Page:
A research paper about a technique that measures the vulnerability of computer systems by the amount of information they mistakenly spill is the winner of the National Security Agency‘s third annual Best Scientific Cybersecurity Paper Competition.
The authors showed that a specific application of advanced mathematics in this area – known as “quantitative information flow” – can play a critical role in sizing up weaknesses in security defenses. Their international team hails from Brazil, France, Australia, and the United States.
“Their work is a stellar example of scholarship and it provides fascinating insights into security defenses from an information-flow perspective,” said Dr. Deborah Frincke, who leads NSA’s Research Directorate. “Our competition aims to mature the discipline of cybersecurity by highlighting exemplary papers that use science to underpin advances in cyber defense, with the intent of improving our understanding of how to better protect critical U.S. networks and the information on those networks.”
The winning paper was written by professor Mario S. Alvim, Dr. Konstantinos Chatzikokolakis, professors Annabelle McIver and Carroll Morgan, Dr. Catuscia Palamidessi, and professor Geoffrey Smith. NSA will recognize them, as well as authors of papers that received honorable mentions, at a special in-house ceremony.
Titled “Additive and Multiplicative Notions of Leakage and Their Capacities,” the winning submission was one of 50 this year. The news was also shared on August 13 at the USENIX Security Symposium in Washington, D.C. The paper was originally presented last year at the IEEE Computer Security Foundations Symposium.
Entries, which may cover theoretical or empirical research, were judged on methodology, impact, and communication style.
Two papers received honorable mentions.
One, “Increasing Security Sensitivity with Social Proof: A Large-Scale Experimental Confirmation,” was written by Sauvik Das, Dr. Adam D.I. Kramer, and professors Laura Dabbish and Jason Hong. The authors’ work clearly reflects scientific rigor in an examination of ways to motivate people to adopt security features by sharing information about their friends’ use of such tools. This paper was originally presented at the 2014 ACM Computer and Communications Security Conference.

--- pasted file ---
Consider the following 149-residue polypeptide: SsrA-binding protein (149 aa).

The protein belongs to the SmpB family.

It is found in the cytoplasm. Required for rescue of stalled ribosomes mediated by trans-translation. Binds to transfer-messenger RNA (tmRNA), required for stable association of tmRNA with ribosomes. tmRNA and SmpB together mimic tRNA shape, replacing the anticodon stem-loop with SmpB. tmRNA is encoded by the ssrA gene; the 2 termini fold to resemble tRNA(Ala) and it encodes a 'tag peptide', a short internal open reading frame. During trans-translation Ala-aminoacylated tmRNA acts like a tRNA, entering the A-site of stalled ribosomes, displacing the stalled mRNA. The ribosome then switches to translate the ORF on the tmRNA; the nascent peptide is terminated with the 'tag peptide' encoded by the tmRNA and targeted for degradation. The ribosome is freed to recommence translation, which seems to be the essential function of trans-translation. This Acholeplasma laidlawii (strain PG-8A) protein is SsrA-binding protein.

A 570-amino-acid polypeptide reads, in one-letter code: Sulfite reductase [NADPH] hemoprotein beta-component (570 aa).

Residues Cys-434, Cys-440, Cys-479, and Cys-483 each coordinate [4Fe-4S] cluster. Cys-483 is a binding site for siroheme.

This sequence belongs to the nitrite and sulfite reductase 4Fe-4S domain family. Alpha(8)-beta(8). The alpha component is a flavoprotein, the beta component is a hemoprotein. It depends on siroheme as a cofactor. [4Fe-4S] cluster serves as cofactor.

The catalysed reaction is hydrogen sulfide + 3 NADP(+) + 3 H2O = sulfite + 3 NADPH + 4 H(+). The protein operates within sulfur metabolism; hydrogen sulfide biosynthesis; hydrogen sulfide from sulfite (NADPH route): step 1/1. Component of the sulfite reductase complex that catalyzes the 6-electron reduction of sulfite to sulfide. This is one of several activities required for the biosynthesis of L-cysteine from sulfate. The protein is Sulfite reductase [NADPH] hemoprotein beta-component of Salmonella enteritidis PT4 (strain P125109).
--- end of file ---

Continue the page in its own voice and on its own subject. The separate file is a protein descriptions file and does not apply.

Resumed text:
In the other paper, “Quantitative Evaluation of Dynamic Platform Techniques as a Defensive Mechanism,” Drs. Hamed Okhravi, James Riordan, and Kevin Carter explored an approach that measures systems’ resistance to compromise. This paper was originally presented at the 17th Annual International Symposium on Research in Attacks, Intrusions, and Defenses.
Eight distinguished experts were among the reviewers:
- Dr. Whitfield Diffie, cybersecurity advisor
- Dr. Dan Geer, In-Q-Tel
- Dr. John McLean, Naval Research Laboratory
- Professor Angela Sasse, University College London
- Professor Fred Schneider, Cornell University
- Phil Venables, Goldman Sachs
- Professor David Wagner, University of California-Berkeley
- Dr. Jeannette Wing, Microsoft Research
After evaluating the papers in an open nomination process, these experts, along with researchers from NSA’s Trusted Systems Research Group and Information Assurance Directorate, provided individual recommendations to Dr. Frincke, who read all of the finalists’ submissions before making the final decision and personally notifying the winners.
“Our Science of Security (SoS) Initiative works by engaging researchers around the globe, promoting rigorous scientific principles, and growing the SoS community itself,” she said. “It is a pleasure to recognize high achievement and scientific results that advance our capacity to work toward a safer and more secure cyberspace.”
The Best Scientific Cybersecurity Paper Competition will begin soliciting papers in February for next year’s contest.